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- An absolute loader loads a binary program in memory for execution.
- The binary program is stored in a file contains the following:
- A Header record showing the load origin, length and load time execution start address of the program.
- A sequence of binary image records containing the program’s code. Each binary image record contains a part of the program’s code in the form of a sequence of bytes, the load address of the first byte of this code and a count of the number of bytes of code.
- The absolute loader notes the load origin and the length of the program mentioned in the
- It then enters a loop that reads a binary image record and moves the code contained in it
to the memory area starting at the address mentioned in the binary image record.
- At the end, it transfers control to the execution start address of the program.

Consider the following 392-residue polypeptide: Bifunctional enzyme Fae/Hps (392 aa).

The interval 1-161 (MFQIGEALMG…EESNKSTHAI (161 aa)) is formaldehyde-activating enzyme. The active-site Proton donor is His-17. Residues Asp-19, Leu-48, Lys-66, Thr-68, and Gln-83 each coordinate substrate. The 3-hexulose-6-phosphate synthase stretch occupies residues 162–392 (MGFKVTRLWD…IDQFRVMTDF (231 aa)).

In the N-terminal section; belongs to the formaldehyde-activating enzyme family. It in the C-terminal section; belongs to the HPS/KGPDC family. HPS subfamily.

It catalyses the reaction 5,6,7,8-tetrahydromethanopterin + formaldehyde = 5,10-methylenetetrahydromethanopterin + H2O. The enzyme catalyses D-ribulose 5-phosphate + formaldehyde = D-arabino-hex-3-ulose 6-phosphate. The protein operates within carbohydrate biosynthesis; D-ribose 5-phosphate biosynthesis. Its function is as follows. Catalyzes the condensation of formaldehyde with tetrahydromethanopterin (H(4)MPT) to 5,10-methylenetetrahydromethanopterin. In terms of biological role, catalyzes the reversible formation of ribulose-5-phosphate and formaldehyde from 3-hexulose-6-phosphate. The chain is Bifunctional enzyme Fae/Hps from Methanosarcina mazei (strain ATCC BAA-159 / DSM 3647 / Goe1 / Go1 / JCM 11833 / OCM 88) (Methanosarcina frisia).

Advantages of the absolute loading scheme: Absolute Loaders
Simple to implement and efficient in execution.
Moreover, Saves the memory (core) because the size of the loader is smaller than that of the assembler.
Allows use of multi-source programs written in different languages. In such cases, the given language assembler converts the source program into the language. And a common object file is then prepared by address resolution.
The loader is simpler and just obeys the instruction regarding where to place the object code in the main memory.
Disadvantages of the absolute loading scheme: Absolute Loaders
The programmer must know and clearly specify to the translator (the assembler) the address in the memory for inner-linking and loading of the programs. Care should take so that the addresses do not overlap.
For programs with multiple subroutines, the programmer must remember the absolute address of each subroutine and use it explicitly in other subroutines to perform linking.
If the subroutine is modified, the program has to assemble again from first to last.